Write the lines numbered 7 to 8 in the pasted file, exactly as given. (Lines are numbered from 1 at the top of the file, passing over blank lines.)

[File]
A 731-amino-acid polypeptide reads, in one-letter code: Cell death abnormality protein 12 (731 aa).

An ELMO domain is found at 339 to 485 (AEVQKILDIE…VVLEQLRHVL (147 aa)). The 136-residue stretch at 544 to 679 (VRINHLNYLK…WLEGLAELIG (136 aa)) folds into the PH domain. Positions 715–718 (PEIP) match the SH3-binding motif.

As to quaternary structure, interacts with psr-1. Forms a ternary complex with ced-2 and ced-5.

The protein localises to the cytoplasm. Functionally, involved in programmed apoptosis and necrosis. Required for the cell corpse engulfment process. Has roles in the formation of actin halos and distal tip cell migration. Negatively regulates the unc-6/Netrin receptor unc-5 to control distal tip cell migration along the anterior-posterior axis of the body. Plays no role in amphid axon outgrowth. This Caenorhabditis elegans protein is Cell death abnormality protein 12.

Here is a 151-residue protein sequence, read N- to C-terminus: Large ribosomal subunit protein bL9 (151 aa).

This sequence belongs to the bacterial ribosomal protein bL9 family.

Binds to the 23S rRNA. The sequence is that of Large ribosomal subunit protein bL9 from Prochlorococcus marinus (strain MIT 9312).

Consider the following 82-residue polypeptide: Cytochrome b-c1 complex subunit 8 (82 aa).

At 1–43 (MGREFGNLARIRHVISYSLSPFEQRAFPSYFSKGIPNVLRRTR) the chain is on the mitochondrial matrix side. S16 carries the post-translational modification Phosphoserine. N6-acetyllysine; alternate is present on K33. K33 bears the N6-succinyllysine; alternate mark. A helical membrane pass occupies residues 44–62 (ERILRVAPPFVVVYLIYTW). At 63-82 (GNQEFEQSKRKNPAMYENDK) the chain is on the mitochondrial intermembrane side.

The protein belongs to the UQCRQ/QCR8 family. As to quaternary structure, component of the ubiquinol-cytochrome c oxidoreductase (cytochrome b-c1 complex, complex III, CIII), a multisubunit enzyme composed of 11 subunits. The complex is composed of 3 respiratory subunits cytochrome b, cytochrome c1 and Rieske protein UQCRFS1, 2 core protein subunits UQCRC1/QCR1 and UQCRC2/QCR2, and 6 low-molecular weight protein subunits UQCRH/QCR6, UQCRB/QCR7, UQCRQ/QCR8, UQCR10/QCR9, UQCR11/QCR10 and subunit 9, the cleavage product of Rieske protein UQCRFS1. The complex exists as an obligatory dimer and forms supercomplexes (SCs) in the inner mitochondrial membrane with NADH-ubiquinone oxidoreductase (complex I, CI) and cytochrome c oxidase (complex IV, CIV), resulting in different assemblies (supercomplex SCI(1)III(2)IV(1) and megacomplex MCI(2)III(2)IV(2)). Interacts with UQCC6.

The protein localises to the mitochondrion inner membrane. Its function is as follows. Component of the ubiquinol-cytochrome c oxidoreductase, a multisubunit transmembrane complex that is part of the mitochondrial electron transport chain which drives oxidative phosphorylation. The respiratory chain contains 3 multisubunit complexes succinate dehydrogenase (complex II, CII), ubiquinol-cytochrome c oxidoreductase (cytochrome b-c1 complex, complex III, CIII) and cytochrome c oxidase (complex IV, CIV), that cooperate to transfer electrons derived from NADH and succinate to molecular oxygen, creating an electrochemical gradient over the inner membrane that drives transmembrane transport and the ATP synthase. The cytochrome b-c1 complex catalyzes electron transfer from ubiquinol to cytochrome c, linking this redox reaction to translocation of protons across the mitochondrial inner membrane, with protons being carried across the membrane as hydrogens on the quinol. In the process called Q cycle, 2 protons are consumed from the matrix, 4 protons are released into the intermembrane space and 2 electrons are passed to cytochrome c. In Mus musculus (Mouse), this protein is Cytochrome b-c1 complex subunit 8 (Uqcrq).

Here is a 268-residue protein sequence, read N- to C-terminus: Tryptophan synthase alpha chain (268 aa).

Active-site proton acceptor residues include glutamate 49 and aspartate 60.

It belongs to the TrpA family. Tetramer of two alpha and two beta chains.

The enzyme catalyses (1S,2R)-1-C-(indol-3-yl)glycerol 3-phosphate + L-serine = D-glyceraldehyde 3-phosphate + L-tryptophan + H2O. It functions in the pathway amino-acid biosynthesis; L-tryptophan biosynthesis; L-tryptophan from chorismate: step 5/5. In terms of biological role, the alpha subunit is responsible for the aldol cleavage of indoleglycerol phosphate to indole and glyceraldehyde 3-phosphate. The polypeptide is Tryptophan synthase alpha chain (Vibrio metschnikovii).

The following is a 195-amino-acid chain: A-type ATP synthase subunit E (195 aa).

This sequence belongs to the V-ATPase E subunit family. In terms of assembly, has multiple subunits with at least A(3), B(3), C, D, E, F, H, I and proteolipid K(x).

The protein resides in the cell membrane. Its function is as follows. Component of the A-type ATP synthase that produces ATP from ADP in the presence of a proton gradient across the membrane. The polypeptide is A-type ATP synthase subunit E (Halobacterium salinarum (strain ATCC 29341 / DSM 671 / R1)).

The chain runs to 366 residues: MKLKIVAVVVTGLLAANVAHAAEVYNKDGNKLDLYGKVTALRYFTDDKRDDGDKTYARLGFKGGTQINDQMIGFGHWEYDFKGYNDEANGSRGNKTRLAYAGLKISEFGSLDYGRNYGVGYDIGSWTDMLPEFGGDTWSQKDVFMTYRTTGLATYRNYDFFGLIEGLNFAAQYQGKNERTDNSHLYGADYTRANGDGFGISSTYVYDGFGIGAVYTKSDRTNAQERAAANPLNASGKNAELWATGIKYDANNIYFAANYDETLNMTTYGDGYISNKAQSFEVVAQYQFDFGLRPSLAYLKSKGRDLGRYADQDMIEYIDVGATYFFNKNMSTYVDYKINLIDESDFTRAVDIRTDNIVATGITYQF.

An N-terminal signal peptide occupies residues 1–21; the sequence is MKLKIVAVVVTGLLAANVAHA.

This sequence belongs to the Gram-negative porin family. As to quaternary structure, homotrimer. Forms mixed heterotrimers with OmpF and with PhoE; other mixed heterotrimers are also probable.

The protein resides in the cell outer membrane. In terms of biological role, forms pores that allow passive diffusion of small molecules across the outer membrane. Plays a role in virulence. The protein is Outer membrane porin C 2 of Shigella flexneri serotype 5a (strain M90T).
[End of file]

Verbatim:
Binds to the 23S rRNA. The sequence is that of Large ribosomal subunit protein bL9 from Prochlorococcus marinus (strain MIT 9312).

Consider the following 82-residue polypeptide: Cytochrome b-c1 complex subunit 8 (82 aa).